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2.
Am J Surg ; 222(2): 248-253, 2021 08.
Article in English | MEDLINE | ID: covidwho-1062220

ABSTRACT

BACKGROUND: Eight novel virtual surgery electives (VSEs) were developed and implemented in April-May 2020 for medical students forced to continue their education remotely due to COVID-19. METHODS: Each VSE was 1-2 weeks long, contained specialty-specific course objectives, and included a variety of teaching modalities. Students completed a post-course survey to assess changes in their interest and understanding of the specialty. Quantitative methods were employed to analyze the results. RESULTS: Eighty-three students participated in the electives and 67 (80.7%) completed the post-course survey. Forty-six (68.7%) respondents reported "increased" or "greatly increased" interest in the course specialty completed. Survey respondents' post-course understanding of each specialty increased by a statistically significant amount (p-value = <0.0001). CONCLUSION: This initial effort demonstrated that VSEs can be an effective tool for increasing medical students' interest in and understanding of surgical specialties. They should be studied further with more rigorous methods in a larger population.


Subject(s)
Education, Distance/methods , Education, Medical, Undergraduate/methods , Specialties, Surgical/education , COVID-19/epidemiology , COVID-19/prevention & control , Career Choice , Communicable Disease Control/standards , Curriculum , Education, Distance/organization & administration , Education, Distance/standards , Education, Distance/statistics & numerical data , Education, Medical, Undergraduate/organization & administration , Education, Medical, Undergraduate/standards , Education, Medical, Undergraduate/statistics & numerical data , Educational Measurement/statistics & numerical data , Humans , Learning , Pandemics/prevention & control , Program Evaluation , Smartphone , Students, Medical/statistics & numerical data , Videoconferencing/instrumentation
3.
Foot & Ankle Orthopaedics ; 5(4), 2020.
Article in English | ProQuest Central | ID: covidwho-1015752

ABSTRACT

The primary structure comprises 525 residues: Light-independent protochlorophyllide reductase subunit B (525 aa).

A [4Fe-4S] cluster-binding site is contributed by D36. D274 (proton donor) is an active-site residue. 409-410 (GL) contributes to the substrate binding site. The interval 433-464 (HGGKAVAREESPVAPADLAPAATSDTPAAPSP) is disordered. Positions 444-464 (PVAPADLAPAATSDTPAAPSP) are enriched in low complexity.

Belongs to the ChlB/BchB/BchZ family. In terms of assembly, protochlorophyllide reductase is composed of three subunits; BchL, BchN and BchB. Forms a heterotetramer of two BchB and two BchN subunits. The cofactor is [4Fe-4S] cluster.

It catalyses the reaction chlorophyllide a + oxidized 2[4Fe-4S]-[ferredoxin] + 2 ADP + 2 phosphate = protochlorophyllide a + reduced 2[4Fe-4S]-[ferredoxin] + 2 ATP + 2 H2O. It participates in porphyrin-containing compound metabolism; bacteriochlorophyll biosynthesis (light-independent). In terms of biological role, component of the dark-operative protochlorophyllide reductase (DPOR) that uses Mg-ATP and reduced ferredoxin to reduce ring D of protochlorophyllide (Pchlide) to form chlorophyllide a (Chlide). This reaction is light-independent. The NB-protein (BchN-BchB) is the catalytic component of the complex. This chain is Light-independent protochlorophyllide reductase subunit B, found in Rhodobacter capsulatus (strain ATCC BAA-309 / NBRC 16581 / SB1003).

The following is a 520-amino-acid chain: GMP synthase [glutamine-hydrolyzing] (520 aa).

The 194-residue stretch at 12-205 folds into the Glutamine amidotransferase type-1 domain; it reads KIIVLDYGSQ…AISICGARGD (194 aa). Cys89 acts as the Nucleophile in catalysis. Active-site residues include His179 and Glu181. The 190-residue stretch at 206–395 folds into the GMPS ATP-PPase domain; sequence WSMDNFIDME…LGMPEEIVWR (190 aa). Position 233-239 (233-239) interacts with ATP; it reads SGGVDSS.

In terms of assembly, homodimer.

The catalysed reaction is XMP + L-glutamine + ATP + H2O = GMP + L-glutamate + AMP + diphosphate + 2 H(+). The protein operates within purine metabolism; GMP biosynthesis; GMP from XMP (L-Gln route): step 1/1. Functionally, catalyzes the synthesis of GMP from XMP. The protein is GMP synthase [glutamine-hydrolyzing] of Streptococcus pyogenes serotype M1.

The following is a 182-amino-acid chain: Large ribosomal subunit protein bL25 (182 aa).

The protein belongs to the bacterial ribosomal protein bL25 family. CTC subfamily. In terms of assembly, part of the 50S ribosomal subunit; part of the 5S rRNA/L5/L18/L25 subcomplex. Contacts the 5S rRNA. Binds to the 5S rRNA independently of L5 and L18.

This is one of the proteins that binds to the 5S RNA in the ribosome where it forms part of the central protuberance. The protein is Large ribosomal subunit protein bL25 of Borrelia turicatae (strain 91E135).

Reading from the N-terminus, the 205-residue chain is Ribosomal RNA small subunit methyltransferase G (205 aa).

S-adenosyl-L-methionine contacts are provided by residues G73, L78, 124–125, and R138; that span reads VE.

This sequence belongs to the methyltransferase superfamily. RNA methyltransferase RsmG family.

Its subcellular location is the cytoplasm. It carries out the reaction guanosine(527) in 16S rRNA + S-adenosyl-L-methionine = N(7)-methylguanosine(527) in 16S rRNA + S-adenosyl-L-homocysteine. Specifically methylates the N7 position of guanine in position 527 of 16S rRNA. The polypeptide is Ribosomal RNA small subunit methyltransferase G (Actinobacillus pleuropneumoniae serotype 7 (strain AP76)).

Category: Other;Ankle;Hindfoot;Midfoot/Forefoot Introduction/Purpose: A lack of access to care is predictably associated with negative outcomes in foot and ankle surgery. Despite recent advances in telecommunication technologies, the field of orthopaedics has been slow to adopt these resources in offsetting barriers to care. The COVID-19 pandemic has forced departments to change their clinical approach, lending unprecedented opportunity to better understand how telehealth may bridge this care gap in foot and ankle practices. The purpose of this study was to assess patient-reported outcomes of telemedicine encounters, including comfort and patient satisfaction. Our hypothesis was that patients would be significantly less satisfied with telemedicine when compared to in-office appointments for all non-emergent visit types. Methods: Retrospective analysis of patients seen via telemedicine between April 13, 2020, to June 19, 2020, by one surgeon in the Emory Orthopedics Foot and Ankle department was conducted. Patients were contacted by one of the study authors via telephone to complete a questionnaire;satisfaction and other visit characteristics were assessed with a modified Likert scale from 1 to 5. Patients were designated as either ‘New’ or ‘Established’ based on whether or not they had completed an in-office clinic visit within the last year. Anatomy and pathology of disorder were determined by chief complaint and billing code. Patient demographics were recorded, and data were analyzed using paired and independent t-tests for parametric continuous data, Fisher’s exact and chi-square tests for non-continuous data. Results: 338 eligible patients were contacted via telephone, with 216 (63.9%) completing the telemedicine questionnaire. The patient cohort had an average age of 50.6 (19-84) years old and was 73.6% female (n=159). Overall mean satisfaction for telemedicine visits (4.69) was significantly lower than in-office visits (4.86) (p<0.001). In a subgroup analysis of patient satisfaction, patients seeking fracture care had significantly higher telemedicine satisfaction when compared to those receiving non-fracture care (4.90 vs. 4.64, p=0.001). Telemedicine satisfaction was also significantly greater in patients traveling more than 50 miles from their home to clinic (4.96 vs. 4.67, p<0.001). Patients with median household income less than the Georgia state median ($55,679) were more satisfied with their telemedicine visits than those with greater income, though the difference was non-significant. Conclusion: our data suggest those with significantly hindered mobility such as increased distance from clinic, lower socioeconomic status, and those seeking care for fractures had higher telemedicine satisfaction than their peers. Further study is needed to detail the precise and safe use of telemedicine in practice, but these data illuminate the high ceiling telemedicine offers in expanding patient care. Our hope is that this study aids as a supportive rationale for the continued use of telehealth visits past the period of the pandemic and encourages a more nuanced view of what visit types may be best-suited for telehealthcare